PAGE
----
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MOF publishes DAC 7 draft implementation bill into German domestic tax law
The proposed bill stays close to the provisions of the EU directive and in addition includes several provisions to modernize general procedural aspects of German tax law.
The German Ministry of Finance (MOF) on 12 July 2022 published a draft bill on the implementation of Council Directive (EU) 2021/514 of 22 March 2021 amending Directive 2011/16/EU on administrative cooperation in the field of taxation, also referred to as “DAC 7.” In addition to the implementation of the EU directive into German domestic legislation, the draft bill includes several provisions to modernize general procedural aspects of German tax law.
DAC 7 extends to digital platforms existing EU tax transparency rules governing the exchange of information and administrative cooperation between member states, and introduces an obligation for digital platform operators to collect and report information on income derived by sellers offering certain services through those platforms. The information collected will be shared with the tax authorities of the respective EU member states with the aim of addressing the lack of tax compliance, and the underreporting of income earned from commercial activities carried out via digital platforms. The DAC 7 reporting obligations apply to digital platforms located both inside and outside the EU. In addition, DAC 7 rules modify existing regulations with the goal of improving administrative cooperation with regard to joint audits, information requests, data breaches, and other areas. DAC 7 rules must be implemented in domestic tax law by EU member states with effect from 1 January 2023, and the first data reporting by platform operators is required by 31 January 2024.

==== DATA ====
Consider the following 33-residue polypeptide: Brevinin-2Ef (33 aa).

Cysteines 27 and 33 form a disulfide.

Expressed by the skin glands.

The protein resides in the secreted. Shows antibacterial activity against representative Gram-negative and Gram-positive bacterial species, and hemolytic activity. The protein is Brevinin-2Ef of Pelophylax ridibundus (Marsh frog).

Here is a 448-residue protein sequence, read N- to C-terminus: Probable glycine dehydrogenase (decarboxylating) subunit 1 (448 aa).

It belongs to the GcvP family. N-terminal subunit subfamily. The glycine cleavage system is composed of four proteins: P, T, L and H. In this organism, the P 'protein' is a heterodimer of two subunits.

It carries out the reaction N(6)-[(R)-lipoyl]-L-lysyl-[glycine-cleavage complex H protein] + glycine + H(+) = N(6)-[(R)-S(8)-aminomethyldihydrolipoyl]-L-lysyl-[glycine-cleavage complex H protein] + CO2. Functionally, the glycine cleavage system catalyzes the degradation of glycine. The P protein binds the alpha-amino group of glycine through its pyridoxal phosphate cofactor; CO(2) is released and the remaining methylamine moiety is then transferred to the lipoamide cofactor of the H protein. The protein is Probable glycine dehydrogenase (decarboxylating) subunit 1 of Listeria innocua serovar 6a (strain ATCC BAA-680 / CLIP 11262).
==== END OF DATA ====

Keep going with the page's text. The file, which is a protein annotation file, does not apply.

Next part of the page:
The MOF’s long-awaited draft stays close to the rules as described in the EU directive, and does not contain any significant surprises. Although the first reporting for platform operators is not due until 2024, affected taxpayers should take action early to make sure that the required data is readily available and the reporting process is properly implemented.
The draft bill also includes provisions to amend both the general tax code (“Abgabenordnung”) and the introductory law to the general tax code (“Einfuehrungsgesetz zur Abgabenordnung”). Most noteworthy among the proposals are the reduction of the statute of limitations to five years in the case of a tax audit, starting from the announcement of the audit (subject to certain exceptions); from 2025, a reduction from 60 to 30 days in the deadline to submit transfer pricing documentation following a request by the tax authorities (that period would start automatically on the announcement of a tax audit); and the introduction of a penalty of up to EUR 100 per day (capped after 100 days) in the case of noncompliance with certain requests for information from a tax auditor.
The provisions to amend certain general procedural aspects of German tax law include a significant tightening of the current rules and likely would increase the transfer pricing compliance burden and compliance costs for taxpayers.
The proposed bill is awaiting approval by the government before being introduced into the legislative process.